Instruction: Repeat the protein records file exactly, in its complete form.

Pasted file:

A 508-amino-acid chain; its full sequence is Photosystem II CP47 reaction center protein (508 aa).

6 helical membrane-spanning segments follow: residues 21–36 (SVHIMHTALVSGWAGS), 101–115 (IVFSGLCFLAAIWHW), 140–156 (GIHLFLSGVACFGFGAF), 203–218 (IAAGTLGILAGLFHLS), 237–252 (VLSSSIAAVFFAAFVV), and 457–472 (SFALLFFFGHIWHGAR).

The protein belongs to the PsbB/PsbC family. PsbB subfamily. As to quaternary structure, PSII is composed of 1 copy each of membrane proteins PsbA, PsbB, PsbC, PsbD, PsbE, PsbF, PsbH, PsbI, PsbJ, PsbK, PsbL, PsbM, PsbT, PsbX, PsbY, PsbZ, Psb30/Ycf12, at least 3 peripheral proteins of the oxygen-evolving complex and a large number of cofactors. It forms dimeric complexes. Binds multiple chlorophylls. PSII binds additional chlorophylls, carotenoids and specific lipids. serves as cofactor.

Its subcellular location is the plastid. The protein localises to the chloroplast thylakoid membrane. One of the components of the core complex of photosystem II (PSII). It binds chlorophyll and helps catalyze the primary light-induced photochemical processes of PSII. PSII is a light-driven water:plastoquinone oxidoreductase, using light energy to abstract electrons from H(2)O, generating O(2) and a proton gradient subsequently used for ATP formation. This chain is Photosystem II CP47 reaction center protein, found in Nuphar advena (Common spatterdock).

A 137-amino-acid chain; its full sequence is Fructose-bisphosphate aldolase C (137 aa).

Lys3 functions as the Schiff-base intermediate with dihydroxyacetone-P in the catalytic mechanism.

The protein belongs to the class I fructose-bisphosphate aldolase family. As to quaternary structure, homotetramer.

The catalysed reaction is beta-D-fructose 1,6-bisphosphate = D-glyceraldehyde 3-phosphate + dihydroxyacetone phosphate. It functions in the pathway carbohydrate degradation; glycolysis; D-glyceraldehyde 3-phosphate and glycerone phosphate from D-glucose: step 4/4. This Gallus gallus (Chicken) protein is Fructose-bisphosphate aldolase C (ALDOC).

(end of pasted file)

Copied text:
A 508-amino-acid chain; its full sequence is Photosystem II CP47 reaction center protein (508 aa).

6 helical membrane-spanning segments follow: residues 21–36 (SVHIMHTALVSGWAGS), 101–115 (IVFSGLCFLAAIWHW), 140–156 (GIHLFLSGVACFGFGAF), 203–218 (IAAGTLGILAGLFHLS), 237–252 (VLSSSIAAVFFAAFVV), and 457–472 (SFALLFFFGHIWHGAR).

The protein belongs to the PsbB/PsbC family. PsbB subfamily. As to quaternary structure, PSII is composed of 1 copy each of membrane proteins PsbA, PsbB, PsbC, PsbD, PsbE, PsbF, PsbH, PsbI, PsbJ, PsbK, PsbL, PsbM, PsbT, PsbX, PsbY, PsbZ, Psb30/Ycf12, at least 3 peripheral proteins of the oxygen-evolving complex and a large number of cofactors. It forms dimeric complexes. Binds multiple chlorophylls. PSII binds additional chlorophylls, carotenoids and specific lipids. serves as cofactor.

Its subcellular location is the plastid. The protein localises to the chloroplast thylakoid membrane. One of the components of the core complex of photosystem II (PSII). It binds chlorophyll and helps catalyze the primary light-induced photochemical processes of PSII. PSII is a light-driven water:plastoquinone oxidoreductase, using light energy to abstract electrons from H(2)O, generating O(2) and a proton gradient subsequently used for ATP formation. This chain is Photosystem II CP47 reaction center protein, found in Nuphar advena (Common spatterdock).

A 137-amino-acid chain; its full sequence is Fructose-bisphosphate aldolase C (137 aa).

Lys3 functions as the Schiff-base intermediate with dihydroxyacetone-P in the catalytic mechanism.

The protein belongs to the class I fructose-bisphosphate aldolase family. As to quaternary structure, homotetramer.

The catalysed reaction is beta-D-fructose 1,6-bisphosphate = D-glyceraldehyde 3-phosphate + dihydroxyacetone phosphate. It functions in the pathway carbohydrate degradation; glycolysis; D-glyceraldehyde 3-phosphate and glycerone phosphate from D-glucose: step 4/4. This Gallus gallus (Chicken) protein is Fructose-bisphosphate aldolase C (ALDOC).